If you meant 'epilogue', why did you write a summary?  And BTW, the rest of your post is nonsense.  Please address the point.  For crying out loud, all things being equal, you'd have to be a complete f'ing idiot to waste hours of your time reading a manual to use VCR #1, when you can spend five minutes using the  intuitively designed VCR #2 TO DO EXACTLY THE SAME THING!

anon
Wednesday, January 21, 2004

I'm starting to think you're a troll, since what i wrote is clearly an epilogue, not a summary.

Re: VCRs, if #1 takes one minute to program but requires thirty minutes of manual-reading, and #2 takes five minutes to program but no manual reading, you're better off with VCR #1 if you intend to recording much.

Mike Schiraldi
Wednesday, January 21, 2004

seriously anon, I think you should save up for some hookers.

it is obvious from your postings that you are still a virgin.

getting laid will give you some perspectives on what is and isn't important. you should think about it, before it is too late.  having to pay for sex isn't anything to be ashamed of. this is a tough industry for meeting girls.

BIFF.
Wednesday, January 21, 2004

>> "I'm starting to think you're a troll, since what i wrote is clearly an epilogue, not a summary."
Fine, whatever.  I don't want to argue about that which is irrelevant.

>> "VCRs, if #1 takes one minute to program but requires thirty minutes of manual-reading, and #2 takes five minutes to program but no manual reading, you're better off with VCR #1 if you intend to recording much."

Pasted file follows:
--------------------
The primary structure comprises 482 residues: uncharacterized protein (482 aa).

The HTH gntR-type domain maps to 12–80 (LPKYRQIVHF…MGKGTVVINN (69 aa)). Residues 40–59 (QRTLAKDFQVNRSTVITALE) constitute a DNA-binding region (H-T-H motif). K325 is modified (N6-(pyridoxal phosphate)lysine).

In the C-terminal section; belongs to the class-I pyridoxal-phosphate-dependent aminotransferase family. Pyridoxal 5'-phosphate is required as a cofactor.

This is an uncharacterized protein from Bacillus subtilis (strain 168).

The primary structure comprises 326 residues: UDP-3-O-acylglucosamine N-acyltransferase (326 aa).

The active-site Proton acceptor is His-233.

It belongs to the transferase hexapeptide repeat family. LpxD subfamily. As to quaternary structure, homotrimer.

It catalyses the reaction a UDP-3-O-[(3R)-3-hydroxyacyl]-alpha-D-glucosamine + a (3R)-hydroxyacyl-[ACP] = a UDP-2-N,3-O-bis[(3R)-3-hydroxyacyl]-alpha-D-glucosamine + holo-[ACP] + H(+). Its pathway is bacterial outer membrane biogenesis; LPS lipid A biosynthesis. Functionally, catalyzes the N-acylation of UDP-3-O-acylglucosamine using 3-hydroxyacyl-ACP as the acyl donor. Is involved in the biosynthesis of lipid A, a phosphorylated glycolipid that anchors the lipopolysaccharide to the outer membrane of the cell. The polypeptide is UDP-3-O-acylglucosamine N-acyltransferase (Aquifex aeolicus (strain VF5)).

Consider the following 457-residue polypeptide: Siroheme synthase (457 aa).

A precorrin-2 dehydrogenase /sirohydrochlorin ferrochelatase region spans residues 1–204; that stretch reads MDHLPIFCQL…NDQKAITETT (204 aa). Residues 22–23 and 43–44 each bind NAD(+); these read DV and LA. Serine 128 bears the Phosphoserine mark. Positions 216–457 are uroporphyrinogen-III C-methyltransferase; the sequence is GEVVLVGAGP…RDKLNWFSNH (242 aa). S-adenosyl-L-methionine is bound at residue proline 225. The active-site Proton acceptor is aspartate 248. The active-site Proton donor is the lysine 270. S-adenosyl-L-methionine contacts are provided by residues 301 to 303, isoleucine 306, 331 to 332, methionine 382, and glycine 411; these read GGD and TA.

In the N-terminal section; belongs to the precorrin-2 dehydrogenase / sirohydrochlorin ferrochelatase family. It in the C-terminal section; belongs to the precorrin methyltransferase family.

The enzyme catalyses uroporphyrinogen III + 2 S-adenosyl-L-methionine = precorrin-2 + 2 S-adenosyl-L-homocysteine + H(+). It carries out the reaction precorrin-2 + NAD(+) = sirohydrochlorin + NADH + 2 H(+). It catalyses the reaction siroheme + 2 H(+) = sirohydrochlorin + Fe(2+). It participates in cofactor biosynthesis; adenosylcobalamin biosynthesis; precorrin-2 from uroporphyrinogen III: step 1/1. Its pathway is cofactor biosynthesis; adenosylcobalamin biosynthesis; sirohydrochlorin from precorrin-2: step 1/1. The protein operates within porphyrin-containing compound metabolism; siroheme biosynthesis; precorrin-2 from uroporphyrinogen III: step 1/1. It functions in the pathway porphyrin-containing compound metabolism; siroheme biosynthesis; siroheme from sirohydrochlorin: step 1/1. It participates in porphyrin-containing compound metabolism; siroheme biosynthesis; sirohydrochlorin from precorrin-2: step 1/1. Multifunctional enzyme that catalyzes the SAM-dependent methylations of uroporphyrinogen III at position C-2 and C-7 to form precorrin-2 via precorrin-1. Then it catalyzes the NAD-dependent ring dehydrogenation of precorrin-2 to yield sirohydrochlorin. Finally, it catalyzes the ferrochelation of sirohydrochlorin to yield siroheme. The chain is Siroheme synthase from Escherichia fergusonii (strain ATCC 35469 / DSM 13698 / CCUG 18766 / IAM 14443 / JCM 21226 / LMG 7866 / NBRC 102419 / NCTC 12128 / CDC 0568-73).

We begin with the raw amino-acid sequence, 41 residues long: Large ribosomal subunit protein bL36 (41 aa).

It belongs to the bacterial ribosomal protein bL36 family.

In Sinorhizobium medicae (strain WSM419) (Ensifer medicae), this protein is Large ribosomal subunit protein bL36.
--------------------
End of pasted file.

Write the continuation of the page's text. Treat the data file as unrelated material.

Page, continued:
* First, there's no reason to assert that VCR #2 would take any longer to program.  In fact, if we leave the analogy for a moment, when constructing a long sequence of commands, there's every reason to believe that, since OS/400 does syntax checking up front, you'll save all the time you'd waste on a teletype going through the command looking for that missing space, or dash, or whatever.

* Second, if it's a high-end recorder, there's going to be a lot of functions you don't use on a daily basis, but which you'd like to use occasionally.  Every time you use a new function, or every time you forget the ridiculous sequence of button pushes required for an occasionally used function, you can add more and more hours of manual reading onto your user experience.

* Third, again leaving the analogy aside, on even your most used commands, odds are you don't remember every stupid flag.  Not necessary in OS/400.  F4... fill in the blanks... you're done.  In Unix, man CMD... read page after page of unformatted nonsense... finally find the obscure flag you're looking for... back to the command line... mistype argument... back to man...